"Required reading" for today's smart writer.

"Required reading" for today's smart writer.
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Thursday, December 5, 2013

Too Much "Backstory" to Your Story?

Tips on Successful Story Development...Courtesy of Alfred Hitchcock



“Sometimes less is more.”---Anonymous

 
History is an important element to the evolution of just about every good story.
Not convinced here?
Consider one of the most widely read and revered stories of our times: The Bible.
And as you may recall, it opens with, “In the beginning…”

Still, many writers and even professional speakers have difficulty in determining how much background info to include to draw audiences in, engage them, and help them to understand key characters, story plots, and the all-important “5Ws” behind their creative “presentations.”

As an example, here’s a little “backstory” to today’s article..

Last week, I got a call from a relative, who phoned to just catch up, since we hadn’t spoken in awhile. I have somewhat of a love/hate relationship with our phone sessions. On one hand, she’s a good conversationalist and a natural story teller. Many folks find her witty, colorful, well informed, and well-rounded. She often tells us, “Good times don’t owe me nothing.” With her knack for embellishing and spinning a story, it’s not unusual to find her personal “adventures” as entertaining as your favorite soaps!

The "hate" part? Getting her to stay focused and get to the point can be as painful as a visit to the dentist. She bogs you down in unnecessary details and detours. And nostalgic trips that go no where…

Though I love her dearly, I’ve been known to say in the course of our conversations, “Please just give me the "Cliff Notes" version.”

And many busy readers today will want a similar regard and consideration for their time.
There is great truth to the adage, “Sometimes less is more.”

Which is why your story needs to unfold in the “write” amount of time.

In other words, give readers too much history and they will likely get overwhelmed and overburdened in trying to remember too many facts, places and faces. Give too little history, and they’re left with a bunch of unanswered questions and missing puzzle pieces; which can compromise their overall experience and cause "roving eyes" elsewhere.

A BETTER WAY…
I like to call it the Alfred Hitchcock method.
For decades, this mystery writer dazzled and dangled audiences because he was a master storyteller. He knew just how to create mystery, by leaving some things out, and yet instinctively knowing what to pitch in. He gave viewers everything they wanted in a “who-dun-it.” Of course I’m much too young to have watched the original version; I’m talking about the recent reruns here. LOL

Any Hitchcock fans out there?
 
 Here’s a better approach.
Give snippets of information to intrigue audiences. Don’t over elaborate. Give clues like… A missing glove. An anonymous phone call. Don’t insult readers’ intelligence by feeling it's necessary to explain everything in advance.

Of course this doesn’t apply to all genres of writing, but in essence, keep info on a “need to know basis.”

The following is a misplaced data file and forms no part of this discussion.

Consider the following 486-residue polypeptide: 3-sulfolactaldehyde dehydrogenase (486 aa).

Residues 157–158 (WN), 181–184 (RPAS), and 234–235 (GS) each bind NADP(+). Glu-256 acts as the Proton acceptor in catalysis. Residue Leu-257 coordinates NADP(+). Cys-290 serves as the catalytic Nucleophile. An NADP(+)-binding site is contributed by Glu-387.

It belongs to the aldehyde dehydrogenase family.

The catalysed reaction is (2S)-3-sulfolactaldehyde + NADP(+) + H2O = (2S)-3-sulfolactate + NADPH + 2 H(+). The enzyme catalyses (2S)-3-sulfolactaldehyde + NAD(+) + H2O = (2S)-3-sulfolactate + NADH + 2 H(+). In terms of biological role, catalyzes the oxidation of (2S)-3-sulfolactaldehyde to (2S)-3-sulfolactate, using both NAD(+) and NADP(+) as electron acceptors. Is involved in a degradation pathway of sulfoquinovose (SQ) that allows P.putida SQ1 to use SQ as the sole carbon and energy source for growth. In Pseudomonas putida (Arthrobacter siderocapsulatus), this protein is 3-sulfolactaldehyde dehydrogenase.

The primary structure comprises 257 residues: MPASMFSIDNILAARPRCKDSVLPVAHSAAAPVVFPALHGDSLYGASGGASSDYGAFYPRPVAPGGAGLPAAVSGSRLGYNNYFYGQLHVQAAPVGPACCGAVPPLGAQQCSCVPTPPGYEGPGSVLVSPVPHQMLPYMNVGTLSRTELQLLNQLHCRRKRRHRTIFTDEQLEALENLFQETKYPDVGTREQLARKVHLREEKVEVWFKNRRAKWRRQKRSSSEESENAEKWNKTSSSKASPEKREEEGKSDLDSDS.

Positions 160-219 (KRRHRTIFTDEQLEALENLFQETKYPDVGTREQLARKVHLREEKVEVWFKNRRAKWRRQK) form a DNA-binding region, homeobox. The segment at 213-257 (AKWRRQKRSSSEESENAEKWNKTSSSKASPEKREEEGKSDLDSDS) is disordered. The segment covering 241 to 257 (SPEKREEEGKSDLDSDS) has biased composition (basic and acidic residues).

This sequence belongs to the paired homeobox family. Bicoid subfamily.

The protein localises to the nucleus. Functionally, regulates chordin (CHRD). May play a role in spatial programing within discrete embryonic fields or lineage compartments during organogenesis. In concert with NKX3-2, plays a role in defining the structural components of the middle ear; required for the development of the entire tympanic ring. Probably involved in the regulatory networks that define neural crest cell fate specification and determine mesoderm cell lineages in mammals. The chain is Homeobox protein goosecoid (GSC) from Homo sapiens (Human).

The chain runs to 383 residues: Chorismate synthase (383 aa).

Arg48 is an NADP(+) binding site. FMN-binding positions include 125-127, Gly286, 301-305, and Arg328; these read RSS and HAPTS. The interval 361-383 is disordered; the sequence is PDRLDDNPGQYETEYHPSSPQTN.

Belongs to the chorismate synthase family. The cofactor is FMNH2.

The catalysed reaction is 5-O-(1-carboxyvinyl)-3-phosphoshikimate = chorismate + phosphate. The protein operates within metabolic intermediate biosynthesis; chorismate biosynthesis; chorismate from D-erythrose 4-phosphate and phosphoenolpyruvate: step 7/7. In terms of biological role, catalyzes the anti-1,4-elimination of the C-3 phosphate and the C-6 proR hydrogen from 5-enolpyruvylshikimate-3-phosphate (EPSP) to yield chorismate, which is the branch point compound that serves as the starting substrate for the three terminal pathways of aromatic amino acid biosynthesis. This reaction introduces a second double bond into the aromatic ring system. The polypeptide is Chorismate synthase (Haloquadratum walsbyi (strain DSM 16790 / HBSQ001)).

The key is to captivate readers without holding them captive.

 
Now…that’s my story. And I’m sticking with it!

Thoughts?
Agree or disagree? How do you decide how much background info to include in your work, when relevant?

 
Image:
http://www.freedigitalphotos.net/
 

 

 

8 comments:

  1. I love Hitchcock (and I'm too young to have enjoyed his movies when they debuted, as well ;). His delicate touch ensured that the audience could use their imagination. The shower scene in "Psycho" is one of the best. We see the blood draining in the shower, but as far as the actual stabbing? No, that's left for the viewers to imagine...

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    1. I just watched Psycho last week. Classic Hitchcock. :-) He was indeed a master at his craft. Thanks Sioux. I value your input.

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  2. My daughter doesn't have a condensed version of anything. She doesn't speak in complete sentences; she speaks in complete paragraphs. I like "tidbits" and then to the point articles and stories. Over telling is tiring to read.

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  3. "Ain't it?" LOL Thanks, Lin. Always a pleasure to connect. :-)

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  4. Oh, Jen. This is so true! There's an older gentleman in church who I avoid unless I have an extra 20 minutes to spare - which is rare. I guess we can learn from a lot for the "over sharing" types. LOL

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  5. Your comment gave me quite a chuckle. "Amen" to that! Thanks, Sue. :-)

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  6. Agree. Several years ago, I attended Nangie101. Nancy Rue and Angela Hunt gave a continuing class at the Greater Philly Christian Writers Conference. The rule: No backstory for the first 30-60 pages. It has served me well. :)

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  7. Susan,

    Indeed it has. :-) Thanks so much for adding to the mix here.

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